The Best Type of Reverb for Vocals

I recently did an overview on the different types of reverb used in mixing. They all boiled down to three major categories: room/space, plate, and spring. Room reverbs in particular encompass the most sub-genres if you will, as simulating different sized rooms convey very different effects when it comes to reverb. Different types of instruments are best suited for different types of reverbs, but what about vocals? Let’s identify the best type of reverb for vocals.

The Best Type of Reverb for Vocals

best type of reverb for vocals

While room based reverbs are great on vocals (I talk about as much in my tutorial on the best reverb settings for vocals), if I can only pick one type of reverb for vocals as the best, I’d recommend a plate reverb, and specifically Valhalla Plate.

plate reverb

As I explained in my overview of what is plate reverb, this is a type of reverb which doesn’t simulate an organic sound found in nature.

This is an artificially constructed sound of reverb. Plate reverb plugins like the aforementioned Valhalla Plate model the miked up captured sound of vibrations sent through a large metallic plate.

The result is a relatively clean and brighter favoring reflected sound. This makes it great whenever you want to add some depth without the heaviness and warmth you normally get with reverb. Incidentally it works very well as a snare reverb, as well.

Here are the settings I love for my go-to plate based vocal reverb in Valhalla Plate:

valhalla plate vocal

As always, place this reverb on its own Aux/Return track (as opposed to an insert on the track itself) with the mix set to 100%.

Then you simply blend in the amount of the plate you want on each vocal track. This saves processing, not to mention it gives every vocal a sense of cohesion as they all sound like they’re coming from the same space.

This sounds a lot more natural than say you were using different types of reverbs on other vocals or just different settings on each one.

Roughly 1 second in decay is a relatively short tail so it doesn’t step on the toes of the next vocal line (though you can adjust this relative to your song’s tempo.

The “Mode” feature allows you to choose from a dozen types of metal, some sounding darker or brighter than others. “Steel” is relatively neutral or better said in the middle of the spectrum.

I also use the EQ dials to sculpt the sound of the reverb further. Note that these are not exactly low and high pass filters but more like the controls on a semi-parametric EQ.

You can use these to cut or boost a low shelf or a high shelf below or above those points you set, respectively.

You’ll have to follow the reverb with a dedicated EQ if you want to use the Abbey Road Reverb Trick which essentially just means low and high passing the reverb signal itself to keep it cleaner and stay out of the way of and contrast with the dry vocal better.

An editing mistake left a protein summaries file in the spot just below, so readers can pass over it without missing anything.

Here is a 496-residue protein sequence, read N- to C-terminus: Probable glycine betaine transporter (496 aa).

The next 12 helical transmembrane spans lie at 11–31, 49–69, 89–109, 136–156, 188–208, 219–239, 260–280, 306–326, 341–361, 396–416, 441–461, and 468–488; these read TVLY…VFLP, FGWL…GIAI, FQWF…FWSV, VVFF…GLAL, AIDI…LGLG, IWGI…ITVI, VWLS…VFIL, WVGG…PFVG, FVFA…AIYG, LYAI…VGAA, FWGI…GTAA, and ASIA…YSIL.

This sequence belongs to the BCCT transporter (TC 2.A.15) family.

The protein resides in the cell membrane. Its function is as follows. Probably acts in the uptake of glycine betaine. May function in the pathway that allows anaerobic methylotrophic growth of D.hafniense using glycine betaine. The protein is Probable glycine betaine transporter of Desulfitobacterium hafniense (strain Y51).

Speaking of Abbey Road reverb, you might also check out the Waves made Abbey Road Reverb Plates which simulate the actual plates they use in Abbey Road:

abbey road reverb plates

Back to the Valhalla Plate, I like its relatively clean sound from these settings to the point that I even add back in a little boost below 740Hz on the reverb itself and cut lower than I would filter out completely with the Abbey Road Reverb trick, this time at 4200Hz.

Experiment with these settings if you have this particular plugin as it also depends on the vocalist with some timbres of vocals benefiting from more top or low end in that reverb.

Lastly, note there’s a little reverb pre-delay (25ms) to help that initial transient punch of the dry vocal cut through, and I have the width set around 100% to get the full spectrum of the stereo field covered.

Try blending in these settings on a plate reverb into your vocal alongside a second send which features a second plate or a room reverb with a longer delay like I describe in the best reverb settings for vocals. In that case, I may reduce the width on this reverb, or do so while automating it back up during the chorus.

Using a second reverb allows you to keep one muted or at a lower level until the chorus hits when you unmute or automate its level up.

This allows that vocal to contrast with the preceding part, not to mention gives you some extra depth and presence on that chorus vocal to get it sitting just right when the instrumental is peaking behind it.

When I’m working on a relatively drier or faster song or I just don’t want as much production, this single plate reverb is all I need to add just a touch of depth and size to my vocal. Simply turn the send dial up until you can just hear the difference between the effect on or off, and you’re good.

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